My friend Dorothy at Edinburgh Housewife writes marvelously about the silences in the Traditional Latin Mass during Lent but also adds a little observation about the role of women in the Church. My emphases.
Nothing says 1970s/1980s like a big old-fashioned screen at the front of the church with someone putting on and taking away the plastic pages. But I associate Trad Mass with my theological education, with taking up at long last my vocation (Christian marriage), with the struggle to embrace middle age with dignity and new, sometimes startling, insights about what it is to be a woman in the Church.
For example, it is really quite staggering to realize, after decades of being told women need to DO MORE and that the BEST jobs are (by unspoken definition) the traditionally MALE jobs, and becoming the First Female this and the First Female that is really a wonderful achievement, that sometimes the best thing girls and women can do for public worship is NOT to volunteer to be lectors, cantors, extraordinary ministers of the Eucharist and altar servers. There is a real beauty and discipline in standing back so that slowly men will go forward to take the roles appropriate to them, to do the work they should be doing and, God willing, by their example awaken boys in our parishes to the voice of God calling them to priesthood. Will the men thank us for our sacrifice, for our resistance to our natural womanly desire to please the priests who ask us to take these roles? Probably not (at least, not in words), but that doesn’t matter.
From your quotation: There is a real beauty and discipline in standing back so that slowly men will go forward to take the roles appropriate to them, to do the work they should be doing and, God willing, by their example awaken boys in our parishes to the voice of God calling them to priesthood. (boldface removed)
The laws of the Catholic Church pertaining to exercise of liturgical and sacramental ministry by the laity make no distinction whatsoever between lay men and lay women. Even in mission lands where catechists are routinely granted faculties to baptize solemnly due to lack of clergy, the ministry of catechist is open to lay women and to lay men equally. The original norms for appointment of extraordinary ministry of communion, promulgated in the late 1970’s, were explicit in this regard, putting “lay men and lay women” in the same enumerated category even while putting “religious men” in a separate category before “religious women” in the list of precedence.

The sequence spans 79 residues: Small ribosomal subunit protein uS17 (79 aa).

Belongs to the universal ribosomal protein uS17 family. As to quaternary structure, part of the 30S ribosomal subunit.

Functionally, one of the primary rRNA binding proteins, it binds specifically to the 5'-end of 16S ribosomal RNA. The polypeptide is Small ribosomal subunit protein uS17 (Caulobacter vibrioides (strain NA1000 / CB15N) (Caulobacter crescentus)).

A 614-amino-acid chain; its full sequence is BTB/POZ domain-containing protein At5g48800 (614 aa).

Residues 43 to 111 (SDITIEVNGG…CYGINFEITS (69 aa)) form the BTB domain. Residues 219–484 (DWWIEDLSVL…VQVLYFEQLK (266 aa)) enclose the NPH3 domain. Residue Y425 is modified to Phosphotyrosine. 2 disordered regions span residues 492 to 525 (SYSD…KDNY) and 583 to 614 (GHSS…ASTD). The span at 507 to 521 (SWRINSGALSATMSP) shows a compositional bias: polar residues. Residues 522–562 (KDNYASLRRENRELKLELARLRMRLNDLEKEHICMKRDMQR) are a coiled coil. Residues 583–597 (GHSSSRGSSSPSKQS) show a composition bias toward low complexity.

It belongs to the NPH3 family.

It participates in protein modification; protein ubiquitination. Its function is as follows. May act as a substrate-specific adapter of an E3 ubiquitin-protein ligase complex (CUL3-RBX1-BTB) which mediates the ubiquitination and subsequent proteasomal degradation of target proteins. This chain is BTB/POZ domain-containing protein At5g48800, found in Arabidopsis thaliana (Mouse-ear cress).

Here, the author’s looking toward lay liturgical ministry as something that will “awaken boys in our parishes to the voice of God calling them to priesthood” also is seriously misguided. Rather, lay liturgical ministries are distinct from ordained ministry. Here, the norms promulgated by the Second Vatican Council in the sacred constitution Sacrosanctum concillium on divine worship are quite clear.
Rather, what is really necessary to awaken vocations to ordained ministry, and also to religious life, is true conversion to authentic Christian faith. People who have surrendered their lives to our Lord do not hold back from his calling, which persists until we obey it.
Yes, I think that excluding girls and women from roles canonically open to any layperson on the basis that otherwise boys will be discouraged from wanting to grow up to be priests does not stand up to objective examination. Boys still want to be in the NHL despite the increased participation of girls in hockey. And they are still trying hard to get into medical and dental school, even though their family doctor or dentist may have been a woman. Would you prevent a man from volunteering in the nursery, or serving at coffee hour, lest girls get turned off their future role in the parish?
“Snapdragon” has an interesting article in this month’s Portal magazine which discusses this point, among others. http://www.portalmag.co.uk